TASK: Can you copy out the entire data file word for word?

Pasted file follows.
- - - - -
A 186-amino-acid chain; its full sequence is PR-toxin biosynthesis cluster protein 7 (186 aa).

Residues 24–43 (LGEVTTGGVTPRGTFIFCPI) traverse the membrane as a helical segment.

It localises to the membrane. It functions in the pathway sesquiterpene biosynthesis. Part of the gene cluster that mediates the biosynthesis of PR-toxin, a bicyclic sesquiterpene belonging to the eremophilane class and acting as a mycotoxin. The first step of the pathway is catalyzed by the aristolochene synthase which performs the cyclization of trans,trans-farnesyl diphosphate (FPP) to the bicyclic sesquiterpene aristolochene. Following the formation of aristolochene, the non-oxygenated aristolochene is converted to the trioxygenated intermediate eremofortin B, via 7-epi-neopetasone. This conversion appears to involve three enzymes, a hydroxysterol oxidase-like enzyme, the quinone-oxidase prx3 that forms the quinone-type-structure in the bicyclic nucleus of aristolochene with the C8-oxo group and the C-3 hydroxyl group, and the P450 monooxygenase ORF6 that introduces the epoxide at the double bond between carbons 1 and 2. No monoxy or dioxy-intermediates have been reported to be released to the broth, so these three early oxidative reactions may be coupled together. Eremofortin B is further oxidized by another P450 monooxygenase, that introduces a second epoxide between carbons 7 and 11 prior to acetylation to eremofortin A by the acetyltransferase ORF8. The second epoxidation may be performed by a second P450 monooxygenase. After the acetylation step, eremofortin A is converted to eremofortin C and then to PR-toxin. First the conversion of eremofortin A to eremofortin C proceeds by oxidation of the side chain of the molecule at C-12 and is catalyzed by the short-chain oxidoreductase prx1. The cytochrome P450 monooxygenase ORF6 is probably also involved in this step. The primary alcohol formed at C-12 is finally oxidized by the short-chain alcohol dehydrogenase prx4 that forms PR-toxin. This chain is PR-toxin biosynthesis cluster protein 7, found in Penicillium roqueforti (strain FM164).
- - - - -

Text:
A 186-amino-acid chain; its full sequence is PR-toxin biosynthesis cluster protein 7 (186 aa).

Residues 24–43 (LGEVTTGGVTPRGTFIFCPI) traverse the membrane as a helical segment.

It localises to the membrane. It functions in the pathway sesquiterpene biosynthesis. Part of the gene cluster that mediates the biosynthesis of PR-toxin, a bicyclic sesquiterpene belonging to the eremophilane class and acting as a mycotoxin. The first step of the pathway is catalyzed by the aristolochene synthase which performs the cyclization of trans,trans-farnesyl diphosphate (FPP) to the bicyclic sesquiterpene aristolochene. Following the formation of aristolochene, the non-oxygenated aristolochene is converted to the trioxygenated intermediate eremofortin B, via 7-epi-neopetasone. This conversion appears to involve three enzymes, a hydroxysterol oxidase-like enzyme, the quinone-oxidase prx3 that forms the quinone-type-structure in the bicyclic nucleus of aristolochene with the C8-oxo group and the C-3 hydroxyl group, and the P450 monooxygenase ORF6 that introduces the epoxide at the double bond between carbons 1 and 2. No monoxy or dioxy-intermediates have been reported to be released to the broth, so these three early oxidative reactions may be coupled together. Eremofortin B is further oxidized by another P450 monooxygenase, that introduces a second epoxide between carbons 7 and 11 prior to acetylation to eremofortin A by the acetyltransferase ORF8. The second epoxidation may be performed by a second P450 monooxygenase. After the acetylation step, eremofortin A is converted to eremofortin C and then to PR-toxin. First the conversion of eremofortin A to eremofortin C proceeds by oxidation of the side chain of the molecule at C-12 and is catalyzed by the short-chain oxidoreductase prx1. The cytochrome P450 monooxygenase ORF6 is probably also involved in this step. The primary alcohol formed at C-12 is finally oxidized by the short-chain alcohol dehydrogenase prx4 that forms PR-toxin. This chain is PR-toxin biosynthesis cluster protein 7, found in Penicillium roqueforti (strain FM164).